Release Date: February 9, 2006 [EBook #17723]
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*** Start of this project gutenberg EBOOK the Bay state monthly ***
Produced by Joshua Hutchinson, David Garcia and the Online Distributed Proofreading Team at http://www.pgdp.net (This file was produced from images generously made available by Cornell University Digital Collections)
[Illustration: John Albion Andrew]
A Massachusetts Magazine.
Vol. III. August, 1885. No. III.
* * * * *
The “War-Governor” Of Massachusetts.
John Albion Andrew, the twenty-first Governor of Massachusetts, was born, May 31, 1818, at Windham, a small town near Portland, Maine. His father was Jonathan Andrew, who had established himself in Windham as a small trader; his mother was Nancy Green Pierce, of New Hampshire, who was a teacher in the celebrated academy at Fryeburg, where Daniel Webster was once employed in the same capacity.
Jonathan is described as having been “a quiet, reticent man, of much intelligence and a keen perception of the ludicrous,” while his wife was “well educated, with great sweetness of temper, and altogether highly prepossessing in appearance.” There never was a more united and happy family. The father possessed ample means for their education, and left his household to the good management of his wife, who was admirable in her domestic arrangements, judicious, sensible, energetic, and a rigid disciplinarian of her children. There was a rare union of gentleness and force in this woman, which made her generally attractive, and especially endeared her to all who came under the influence of her character.
Mrs. Andrew died on the 7th of March, 1832. Shortly afterwards the husband sold out his property in Windham and removed to a farm in Boxford, in the county where he was born. He died in September, 1849.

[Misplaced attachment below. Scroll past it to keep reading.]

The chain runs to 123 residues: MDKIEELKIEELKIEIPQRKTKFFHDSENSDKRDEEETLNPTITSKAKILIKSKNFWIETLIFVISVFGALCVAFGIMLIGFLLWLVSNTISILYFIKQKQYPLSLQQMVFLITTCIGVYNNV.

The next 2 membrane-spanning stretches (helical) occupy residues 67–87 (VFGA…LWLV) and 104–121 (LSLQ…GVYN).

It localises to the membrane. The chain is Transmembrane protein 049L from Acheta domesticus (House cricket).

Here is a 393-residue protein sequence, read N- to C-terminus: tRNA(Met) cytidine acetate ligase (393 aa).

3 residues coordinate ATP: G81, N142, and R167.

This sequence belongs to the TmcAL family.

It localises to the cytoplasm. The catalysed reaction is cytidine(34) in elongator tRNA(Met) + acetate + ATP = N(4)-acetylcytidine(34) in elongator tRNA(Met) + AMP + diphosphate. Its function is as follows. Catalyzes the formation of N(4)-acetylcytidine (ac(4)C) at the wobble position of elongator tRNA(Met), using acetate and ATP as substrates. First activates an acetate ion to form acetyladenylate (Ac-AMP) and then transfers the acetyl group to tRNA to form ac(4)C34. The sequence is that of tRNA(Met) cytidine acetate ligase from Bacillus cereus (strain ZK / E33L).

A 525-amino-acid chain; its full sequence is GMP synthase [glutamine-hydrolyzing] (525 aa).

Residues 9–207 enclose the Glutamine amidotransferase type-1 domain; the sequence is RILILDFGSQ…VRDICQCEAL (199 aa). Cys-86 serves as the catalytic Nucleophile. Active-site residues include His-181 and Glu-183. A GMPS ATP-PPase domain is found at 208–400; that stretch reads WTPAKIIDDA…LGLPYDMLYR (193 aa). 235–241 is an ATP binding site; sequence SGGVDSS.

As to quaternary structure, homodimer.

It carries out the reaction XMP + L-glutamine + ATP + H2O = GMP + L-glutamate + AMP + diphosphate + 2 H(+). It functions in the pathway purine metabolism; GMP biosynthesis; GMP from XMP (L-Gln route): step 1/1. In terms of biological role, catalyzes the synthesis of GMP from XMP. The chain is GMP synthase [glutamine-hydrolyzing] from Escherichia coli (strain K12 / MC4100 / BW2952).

John Albion, the oldest son, entered Bowdoin College in 1833, where he pursued a course in no way remarkable. He was a studious youth, applied himself closely to his books, and appeared to take no lively interest in athletic sports. Notwithstanding his studiousness, he was ranked among the lowest of his class, and was allotted no part at Commencement. Among his fellows he was, however, exceedingly popular, and his happy temperament, his genial nature, won him friendship which after years only made stronger and more enduring.
After his graduation the young man came to Boston and entered the office of the late Henry H. Fuller, as a student of law. The attraction between him and young Andrew was mutual, and they became almost like brothers. It was while serving his novitiate under Mr. Fuller that Andrew became interested in many of the reform movements of the day, and was as firm and peculiar in one direction as his friend was in another.